marie kondo cathy hirano bookblast interview

Interview | Cathy Hirano | Translator of the Week

Tell us a little bit about yourself.
I grew up in Canada and came to Japan when I was 20 without knowing any Japanese. After a year of studying the Japanese language in Kyoto, I entered a university in Tokyo where I majored in Cultural Anthropology. My first job after graduating was translating project reports from Japanese into English for a Japanese-based consulting engineering firm. I worked there for 3 years, learning how to translate on the job. During that period, I got married to a Japanese architect and, just after our first child was born, we moved to the island of Shikoku. I began translating freelance while raising two children and have continued translating in a variety of fields ever since.

When you were growing up, what books had an impact on you?
From a fairly young age, I read anything and everything I could get my hands on, which in our house was a lot as my grandmother was once a children’s librarian. Books were my escape from the reality of school life, which I found quite unkind at times, so I read a lot of fantasy, adventure stories and historical fiction. Books I particularly remember and that I kept going back to include The Chronicles of Narnia, Lord of the Rings, The Earthsea Cycle, Alice in Wonderland, especially all the crazy poetry, The Last Unicorn and The Once and Future King. I also loved things like Ann of Green Gables, Emil and the Detectives, Heidi, Paddington, Who Has Seen the Wind by W.O. Mitchell, and Russian Fairy Tales, as well as such authors as Margaret Lawrence, Farley Mowat, Gerald Durrell, Rosemary Sutcliffe, Madeleine L’Engle, and Patricia McKillip. I could go on and on so I will stop here!!

Why do you translate?
Learning the Japanese language and coming to understand the Japanese culture was a mind-opening experience for me. It certainly changed my life for the better. I translate because I want to share that experience and give people a chance to explore the world and life from a different perspective.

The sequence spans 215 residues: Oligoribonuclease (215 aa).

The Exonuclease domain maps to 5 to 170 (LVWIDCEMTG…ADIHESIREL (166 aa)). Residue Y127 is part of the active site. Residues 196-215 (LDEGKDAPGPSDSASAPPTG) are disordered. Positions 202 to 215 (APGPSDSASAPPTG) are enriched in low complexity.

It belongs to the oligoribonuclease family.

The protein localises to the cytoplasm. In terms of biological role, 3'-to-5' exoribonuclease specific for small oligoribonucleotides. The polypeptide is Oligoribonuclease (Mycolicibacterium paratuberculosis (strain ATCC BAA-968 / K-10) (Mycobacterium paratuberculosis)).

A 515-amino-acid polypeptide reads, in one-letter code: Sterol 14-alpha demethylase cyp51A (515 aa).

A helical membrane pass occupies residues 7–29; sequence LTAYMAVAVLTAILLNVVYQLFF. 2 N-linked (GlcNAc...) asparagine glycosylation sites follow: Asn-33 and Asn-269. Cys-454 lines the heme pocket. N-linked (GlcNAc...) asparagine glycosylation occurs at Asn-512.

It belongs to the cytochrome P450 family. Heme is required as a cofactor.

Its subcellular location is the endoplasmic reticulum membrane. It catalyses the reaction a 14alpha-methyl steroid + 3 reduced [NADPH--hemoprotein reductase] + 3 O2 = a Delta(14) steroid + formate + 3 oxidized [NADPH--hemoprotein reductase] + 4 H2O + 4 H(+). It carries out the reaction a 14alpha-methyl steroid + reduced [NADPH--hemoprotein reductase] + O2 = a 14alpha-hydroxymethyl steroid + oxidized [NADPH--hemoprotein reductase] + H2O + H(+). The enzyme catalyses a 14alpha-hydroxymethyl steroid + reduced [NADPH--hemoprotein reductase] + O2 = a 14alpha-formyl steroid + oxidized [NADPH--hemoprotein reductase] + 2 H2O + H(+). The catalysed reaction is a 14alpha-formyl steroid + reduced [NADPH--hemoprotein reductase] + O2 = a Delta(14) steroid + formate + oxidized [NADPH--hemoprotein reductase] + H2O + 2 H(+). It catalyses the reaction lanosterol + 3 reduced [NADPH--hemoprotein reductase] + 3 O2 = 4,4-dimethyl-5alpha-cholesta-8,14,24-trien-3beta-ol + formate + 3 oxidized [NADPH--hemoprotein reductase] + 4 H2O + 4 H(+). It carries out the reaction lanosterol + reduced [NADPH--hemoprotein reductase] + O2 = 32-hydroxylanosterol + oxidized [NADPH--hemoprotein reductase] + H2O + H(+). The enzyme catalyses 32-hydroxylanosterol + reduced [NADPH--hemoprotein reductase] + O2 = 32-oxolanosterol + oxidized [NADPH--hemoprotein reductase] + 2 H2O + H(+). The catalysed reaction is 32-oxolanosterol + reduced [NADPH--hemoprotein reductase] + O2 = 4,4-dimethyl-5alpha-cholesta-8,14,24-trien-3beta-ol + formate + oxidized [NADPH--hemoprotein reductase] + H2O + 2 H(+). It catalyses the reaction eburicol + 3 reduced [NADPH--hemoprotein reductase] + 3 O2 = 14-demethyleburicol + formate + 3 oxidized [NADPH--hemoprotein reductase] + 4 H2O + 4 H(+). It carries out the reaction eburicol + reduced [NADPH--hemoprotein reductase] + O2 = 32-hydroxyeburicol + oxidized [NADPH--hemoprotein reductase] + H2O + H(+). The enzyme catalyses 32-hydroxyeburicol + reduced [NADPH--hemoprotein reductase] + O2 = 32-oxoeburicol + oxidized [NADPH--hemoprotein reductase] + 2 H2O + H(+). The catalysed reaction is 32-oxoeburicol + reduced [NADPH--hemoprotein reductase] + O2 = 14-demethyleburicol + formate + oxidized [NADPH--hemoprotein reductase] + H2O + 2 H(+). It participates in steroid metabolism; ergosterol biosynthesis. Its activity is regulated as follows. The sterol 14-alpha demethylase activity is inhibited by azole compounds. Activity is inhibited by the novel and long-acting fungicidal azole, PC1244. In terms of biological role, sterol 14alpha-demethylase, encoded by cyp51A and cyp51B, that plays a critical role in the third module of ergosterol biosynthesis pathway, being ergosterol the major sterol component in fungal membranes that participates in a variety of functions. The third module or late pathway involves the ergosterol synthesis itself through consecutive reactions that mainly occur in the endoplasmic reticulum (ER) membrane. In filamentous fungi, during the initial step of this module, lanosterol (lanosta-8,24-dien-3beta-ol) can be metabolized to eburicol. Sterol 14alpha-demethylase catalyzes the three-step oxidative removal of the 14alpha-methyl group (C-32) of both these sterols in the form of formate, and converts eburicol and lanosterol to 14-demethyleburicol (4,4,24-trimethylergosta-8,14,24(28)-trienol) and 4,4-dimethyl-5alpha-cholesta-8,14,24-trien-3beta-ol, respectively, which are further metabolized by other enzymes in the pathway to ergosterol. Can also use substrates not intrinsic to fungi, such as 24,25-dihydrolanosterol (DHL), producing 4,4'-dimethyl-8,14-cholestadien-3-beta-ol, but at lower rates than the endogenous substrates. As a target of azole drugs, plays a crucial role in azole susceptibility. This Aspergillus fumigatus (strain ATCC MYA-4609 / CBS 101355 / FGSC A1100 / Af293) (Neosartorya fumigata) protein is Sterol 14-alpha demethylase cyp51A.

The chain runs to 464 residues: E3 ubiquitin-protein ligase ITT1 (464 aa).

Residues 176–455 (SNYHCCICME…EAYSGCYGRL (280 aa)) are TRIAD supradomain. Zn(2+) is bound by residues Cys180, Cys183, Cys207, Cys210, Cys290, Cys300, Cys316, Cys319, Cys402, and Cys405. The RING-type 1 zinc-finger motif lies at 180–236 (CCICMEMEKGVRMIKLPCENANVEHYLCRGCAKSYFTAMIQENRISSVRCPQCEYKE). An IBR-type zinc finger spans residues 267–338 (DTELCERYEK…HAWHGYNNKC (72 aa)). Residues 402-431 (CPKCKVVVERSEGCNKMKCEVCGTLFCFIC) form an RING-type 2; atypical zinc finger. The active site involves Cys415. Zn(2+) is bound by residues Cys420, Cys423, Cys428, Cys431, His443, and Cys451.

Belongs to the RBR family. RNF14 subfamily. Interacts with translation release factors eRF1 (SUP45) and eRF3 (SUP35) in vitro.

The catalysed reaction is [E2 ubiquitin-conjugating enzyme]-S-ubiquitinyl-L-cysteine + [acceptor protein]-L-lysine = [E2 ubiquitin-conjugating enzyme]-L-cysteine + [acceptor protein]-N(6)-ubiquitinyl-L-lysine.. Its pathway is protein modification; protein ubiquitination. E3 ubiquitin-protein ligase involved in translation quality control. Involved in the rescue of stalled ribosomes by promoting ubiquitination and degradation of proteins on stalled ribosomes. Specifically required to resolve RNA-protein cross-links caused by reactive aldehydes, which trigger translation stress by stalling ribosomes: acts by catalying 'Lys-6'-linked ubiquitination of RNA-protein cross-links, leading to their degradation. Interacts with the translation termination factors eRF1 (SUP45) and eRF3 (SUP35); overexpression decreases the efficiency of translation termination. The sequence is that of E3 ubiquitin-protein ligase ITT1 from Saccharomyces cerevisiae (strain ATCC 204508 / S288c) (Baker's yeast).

Your advice to new translators just starting out? 
Read, read, read good books, especially in your target language (English for me). Do the very best you can at that moment in time. Your skills will improve with each job. Welcome any feedback you get, positive or negative, as a chance to learn. Cultivate collaborators in both languages. If you want to specifically go into children’s literature, in my experience, you will need to have another source of income to support you while you do that work, whether it is translating in a field that pays, teaching, or whatever.

How did you kick-start your career as a translator, what was your strategy? 
I had no strategy and no thought of a career. I took the first job I could find in Japan that wasn’t teaching English and it happened to be translating. I also fell into children’s literature translation by accident. Someone I had known at university was working as an editor for a Japanese publisher. When she found out I was a translator, she asked if I would help and that’s how I got started. I did it, and still do it, because it’s fun! Although sometimes it’s hard to balance children’s and YA projects with income-generating projects, there is a lot of love, compassion and creativity poured into producing literature for children, and that really nurtures and inspires me as a translator. The feedback from authors and editors, the creative leaps required to bridge the cultural gap, these all help me hone my writing skills, which are essential for translation. At the same time, the research I need to do on a wide range of topics for commercial translation hones my investigative skills and keeps me asking “why”, which are also essential features of translation. In other words, whatever I learn in the one contributes to better translations in the other. And without commercial translation, I couldn’t afford to translate children’s and YA literature.